Furthermore, ELF scholars reveal that native and non-native speakers have specific roles in allowing successful communication. For example, non- native speakers can be seen as creative contributors pursuing the “fullest communication possible” (Seidlhofer 2011: 18-19), thus justifying the differences from the standard norms. On the other hand, native speakers are expected to show a peculiar attitude according to which the cooperative imperative prevails over the territorial one (Widdowson 1983). The definition of the participants’ main roles entails that achieving a successful conveyance of the speakers’ intentionality is more important than notifying and correcting misspellings or mispronunciations, which may pass unnoticed (Mauranen 2012) along with the lexical and syntactic deviations. As a result, native and non-native speakers are members of discourse communities sharing a common communicative purpose (Swales 1990; Seidlhofer 2011: 87), along with the illocutionary forces and perlocutionary effects (Austin 1962), which are made accessible to receivers by means of accommodation and meaning- negotiation strategies (Jenkins 2000; Cogo and Dewey 2006; Mauranen 2007). Depending on the contexts, though, the cooperative imperative may not be predominant, and in fact Guido (2008) illustrates that in exchanges occurring in specific socio-cultural and political scenarios, such as those connected to migrations, participants can play a high or a low status. The latter type of speakers’ behaviour is important also in terms of the text types that will be analysed here, which mostly represent asymmetrical interactions, in the course of which the high-status participants aim to prevail.

Research on ELF variations covers a number of specific

communicative contexts, passing from education (Mauranen 2012; Gotti

2014), to cross-cultural unequal encounters (Guido 2008) and computer-

mediated business interactions (Poppi 2014). At the same time, audiovisual

communication and translation are dimensions not thoroughly explored. For

this reason, this book will enquire into the possibility of creating a contact

between the studies on lingua-franca variations and the production and

translation of film scripts, developing the earlier contributions that explore

the rendering into dubbing and subtitles of the ELF cues from a group of

films labelled as “migration movies” (Iaia and Sperti 2013; Iaia, Provenzano,


Analysing English as a Lingua Franca in Migration Movies


and Sperti forthcoming), which display the life conditions and issues of migrant workers and families in foreign countries.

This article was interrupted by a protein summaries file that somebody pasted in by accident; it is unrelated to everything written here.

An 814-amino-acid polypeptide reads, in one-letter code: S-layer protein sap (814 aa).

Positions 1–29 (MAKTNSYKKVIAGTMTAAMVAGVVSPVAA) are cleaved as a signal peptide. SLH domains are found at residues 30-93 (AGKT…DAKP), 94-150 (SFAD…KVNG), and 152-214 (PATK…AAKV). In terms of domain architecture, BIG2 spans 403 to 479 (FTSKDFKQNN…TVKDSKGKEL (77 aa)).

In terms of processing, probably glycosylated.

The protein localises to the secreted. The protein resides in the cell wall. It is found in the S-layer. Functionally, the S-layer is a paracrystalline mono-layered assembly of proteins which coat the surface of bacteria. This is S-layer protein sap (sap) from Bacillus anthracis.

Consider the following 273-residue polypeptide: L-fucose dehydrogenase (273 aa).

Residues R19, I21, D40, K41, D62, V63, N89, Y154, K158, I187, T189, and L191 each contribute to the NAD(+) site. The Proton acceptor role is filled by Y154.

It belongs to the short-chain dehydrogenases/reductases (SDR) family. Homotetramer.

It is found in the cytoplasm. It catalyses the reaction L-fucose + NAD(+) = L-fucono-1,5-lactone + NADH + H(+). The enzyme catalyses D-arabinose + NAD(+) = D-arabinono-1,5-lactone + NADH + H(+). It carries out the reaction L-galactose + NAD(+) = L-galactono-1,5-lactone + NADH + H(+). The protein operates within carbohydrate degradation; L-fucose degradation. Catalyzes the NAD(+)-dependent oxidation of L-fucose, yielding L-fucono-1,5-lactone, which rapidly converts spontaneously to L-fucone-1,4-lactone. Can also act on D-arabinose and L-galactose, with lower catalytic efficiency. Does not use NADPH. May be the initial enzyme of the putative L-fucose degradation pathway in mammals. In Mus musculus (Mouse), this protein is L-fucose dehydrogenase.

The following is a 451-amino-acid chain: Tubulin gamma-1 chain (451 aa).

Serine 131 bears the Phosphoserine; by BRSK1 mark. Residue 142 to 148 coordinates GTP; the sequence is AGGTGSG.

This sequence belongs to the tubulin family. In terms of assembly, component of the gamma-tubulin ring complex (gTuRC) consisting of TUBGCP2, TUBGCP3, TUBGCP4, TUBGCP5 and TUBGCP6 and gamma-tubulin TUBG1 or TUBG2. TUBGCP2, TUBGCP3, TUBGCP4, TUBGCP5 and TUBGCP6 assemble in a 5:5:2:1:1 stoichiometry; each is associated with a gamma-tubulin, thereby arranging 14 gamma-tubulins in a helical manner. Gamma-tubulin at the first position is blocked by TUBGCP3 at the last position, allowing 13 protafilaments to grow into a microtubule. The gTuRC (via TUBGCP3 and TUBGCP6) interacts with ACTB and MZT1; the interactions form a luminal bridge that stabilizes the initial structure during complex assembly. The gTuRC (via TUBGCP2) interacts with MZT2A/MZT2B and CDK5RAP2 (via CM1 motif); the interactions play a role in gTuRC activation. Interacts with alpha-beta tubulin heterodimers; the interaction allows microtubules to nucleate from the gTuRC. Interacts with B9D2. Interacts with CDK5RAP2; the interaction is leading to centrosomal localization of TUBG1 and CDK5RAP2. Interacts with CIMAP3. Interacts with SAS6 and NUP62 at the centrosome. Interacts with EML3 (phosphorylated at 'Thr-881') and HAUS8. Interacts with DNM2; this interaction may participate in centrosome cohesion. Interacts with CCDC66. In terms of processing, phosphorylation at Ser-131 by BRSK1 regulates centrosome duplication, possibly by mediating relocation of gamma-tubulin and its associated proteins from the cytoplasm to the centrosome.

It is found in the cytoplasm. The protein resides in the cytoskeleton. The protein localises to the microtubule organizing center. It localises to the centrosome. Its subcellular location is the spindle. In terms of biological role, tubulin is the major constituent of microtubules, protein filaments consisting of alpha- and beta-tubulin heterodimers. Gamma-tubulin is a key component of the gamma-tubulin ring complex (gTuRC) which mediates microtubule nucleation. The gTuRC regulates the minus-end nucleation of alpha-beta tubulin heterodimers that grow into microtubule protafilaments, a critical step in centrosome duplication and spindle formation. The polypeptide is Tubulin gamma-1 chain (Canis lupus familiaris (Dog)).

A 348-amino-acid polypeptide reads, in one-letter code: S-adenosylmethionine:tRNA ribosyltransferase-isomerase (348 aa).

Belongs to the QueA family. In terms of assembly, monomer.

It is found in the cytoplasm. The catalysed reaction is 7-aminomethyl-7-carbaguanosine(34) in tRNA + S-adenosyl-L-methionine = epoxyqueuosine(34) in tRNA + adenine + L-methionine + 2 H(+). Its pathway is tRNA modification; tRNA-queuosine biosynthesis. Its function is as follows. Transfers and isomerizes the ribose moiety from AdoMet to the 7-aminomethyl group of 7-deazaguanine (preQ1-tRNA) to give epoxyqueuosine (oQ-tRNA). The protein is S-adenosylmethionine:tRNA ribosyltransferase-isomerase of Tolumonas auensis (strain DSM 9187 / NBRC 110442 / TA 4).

A multidisciplinary perspective will be adopted, aiming at an interaction between ELF studies and audiovisual translation, which would contribute to both research areas insofar as it favours the exploration of the lingua-franca variations employed in scripted exchanges in both source and target audiovisual texts, as well as the investigation of the actual linguistic and communicative features used for the construction of film conversations.

Hence, after presenting the processes of film construction and translation as communicative acts, exploring the influence of the functional, socio-cultural and cognitive dimensions in the production and rendering of source scripts (Chapter 1), the topic of English as a lingua franca will be enquired into (Chapter 2). The linguistic and schematic notions connected to the cross-cultural interactions will be defined, eventually determining the main lexical, structural and pragmatic features of the scripted linguistic variations in the selected corpus of films. Then, the description of the selected

“migration movies” (Chapter 3) will be followed by the analyses of the scripts (Chapters 4-9), which will detail how the linguistic dimensions may help to define the status asymmetries. The analyses shall also illustrate the structures of some relevant interactions, which will be characterised by the identification of new moves that are meant to exemplify the socio-cultural influence in the asymmetrical dialogues under analysis. Finally, the source and target versions will be compared, to enquire into the translators’

interpretation and rendering of the original illocutionary force and

perlocutionary effects.